MOST EXPENSIVE SPORT
Coach Rich Brouwer and parent Paul Hockaday are quick to
point out Wilmington is a small market for the rapidly growing
sport. And it’s expensive to play. The ice alone runs $400 per
“Hockey is no doubt the most expensive sport for kids to play,”
For families with kids who get hooked on the sport, the associa-tion
offers financial aid.
No one knows how expensive the sport is more than Liz Day,
a Topsail Middle School science instructor. Day’s son, Christian
Day, a 14-year-old sophomore at E.A. Laney High School, not
only grew out of his equipment at an early age; the 6-foot and
1-inch, 190-pound athlete also progressed beyond the local level.
There are not enough players at his age and skill level to comprise
an elite team, so Christian tried out for and was invited to play
at the junior level for the Charlotte Checkers. On weekends, his
team competes against other elite-level Junior teams in neighbor-ing
states from Georgia to Virginia.
One weekend in November, Liz and Christian traveled to
Chicago to participate in the CCM Youth Elite Hockey World
Invite — the largest youth hockey tournament in the world. One
of 10,000 players on 526 teams, Christian says it was the biggest
and toughest tournament he’s ever played. The competition was
that much more intense and some of the players were just crazy
fast skaters, he says.
The cost of Christian’s hockey gear quickly adds up to thou-sands
of dollars: $250 for a helmet; $500 for skates, on clearance,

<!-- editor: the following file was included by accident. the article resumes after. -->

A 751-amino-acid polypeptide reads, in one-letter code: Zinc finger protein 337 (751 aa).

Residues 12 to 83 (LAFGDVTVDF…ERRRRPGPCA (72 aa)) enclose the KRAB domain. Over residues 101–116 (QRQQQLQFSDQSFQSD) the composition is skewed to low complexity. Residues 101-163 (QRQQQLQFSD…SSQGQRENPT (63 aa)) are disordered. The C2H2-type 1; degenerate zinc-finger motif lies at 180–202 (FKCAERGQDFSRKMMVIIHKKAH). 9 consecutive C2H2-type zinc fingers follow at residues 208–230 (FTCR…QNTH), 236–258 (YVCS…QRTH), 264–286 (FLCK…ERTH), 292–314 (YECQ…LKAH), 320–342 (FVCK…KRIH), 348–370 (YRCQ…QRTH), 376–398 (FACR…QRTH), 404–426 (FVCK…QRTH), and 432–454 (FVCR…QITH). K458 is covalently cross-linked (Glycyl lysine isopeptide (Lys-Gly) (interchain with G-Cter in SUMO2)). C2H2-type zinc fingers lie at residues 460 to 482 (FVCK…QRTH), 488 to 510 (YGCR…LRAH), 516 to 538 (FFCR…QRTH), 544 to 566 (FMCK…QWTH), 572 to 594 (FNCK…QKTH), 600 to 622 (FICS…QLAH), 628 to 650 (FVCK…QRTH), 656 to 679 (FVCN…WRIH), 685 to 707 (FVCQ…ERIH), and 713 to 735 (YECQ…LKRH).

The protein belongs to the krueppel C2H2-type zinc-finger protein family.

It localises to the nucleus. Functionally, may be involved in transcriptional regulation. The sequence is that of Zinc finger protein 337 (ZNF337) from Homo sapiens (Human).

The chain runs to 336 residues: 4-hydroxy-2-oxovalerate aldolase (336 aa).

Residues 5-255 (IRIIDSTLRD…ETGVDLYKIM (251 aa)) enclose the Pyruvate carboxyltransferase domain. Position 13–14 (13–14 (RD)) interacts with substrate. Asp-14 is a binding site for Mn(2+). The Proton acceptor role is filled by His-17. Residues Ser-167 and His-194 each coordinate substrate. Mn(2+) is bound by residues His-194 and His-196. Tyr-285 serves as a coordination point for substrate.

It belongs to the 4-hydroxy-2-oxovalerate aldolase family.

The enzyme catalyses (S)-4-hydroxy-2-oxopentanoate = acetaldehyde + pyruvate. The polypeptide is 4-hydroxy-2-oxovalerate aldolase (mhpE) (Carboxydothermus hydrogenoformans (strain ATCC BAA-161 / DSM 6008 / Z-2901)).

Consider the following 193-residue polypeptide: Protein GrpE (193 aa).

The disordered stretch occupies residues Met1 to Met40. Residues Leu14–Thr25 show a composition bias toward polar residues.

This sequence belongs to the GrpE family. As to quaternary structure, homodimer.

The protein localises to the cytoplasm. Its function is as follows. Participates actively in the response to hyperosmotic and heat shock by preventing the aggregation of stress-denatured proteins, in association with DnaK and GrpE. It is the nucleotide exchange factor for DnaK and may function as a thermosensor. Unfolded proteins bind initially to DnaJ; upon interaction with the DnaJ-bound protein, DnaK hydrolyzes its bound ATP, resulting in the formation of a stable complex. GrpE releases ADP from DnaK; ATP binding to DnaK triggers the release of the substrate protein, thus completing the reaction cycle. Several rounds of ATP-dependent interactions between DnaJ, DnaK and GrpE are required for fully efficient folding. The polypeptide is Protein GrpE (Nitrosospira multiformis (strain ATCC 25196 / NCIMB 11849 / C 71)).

though they run as little as $150-$200; $150 per stick, and players
need two at all times in case one breaks. Add to that the mouth
guard, the shin and knee guards, the elbow guards, the padded
pants and gloves, plus the gear bag itself, and the total is well over
$1,000 — not to mention that during the month of October
alone, Liz and Christian spent 6,000 miles on the road. Add to
that the cost of meals and hotels. But she does not begrudge the
“All of that time was with my son,” she says. Some hours of that
invaluable one-on-one time is spent talking about the future —
the possibility of Christian attending private school, where he can
play hockey every day; the choice between travel hockey and travel
baseball, his summer sport; and the chance to enter college on an
athletic scholarship that would support his academic education.
“The only downside to it,” Liz says, “is it becomes your life.
Your vacations are where you’re going to play hockey. Your birth-day
presents are hockey equipment.”
Liz Day’s husband, Chris, has been a hockey player since he was
5 years old, so she knew what she was in for when they married.
Top: The Wilmington Icehawks U14 team huddles at the end of
regular weeknight practice. Right: Bob Bateman, in red, sets up a
shot near the centerline.
ALLISON POTTER ALLISON POTTER
WBM december 2018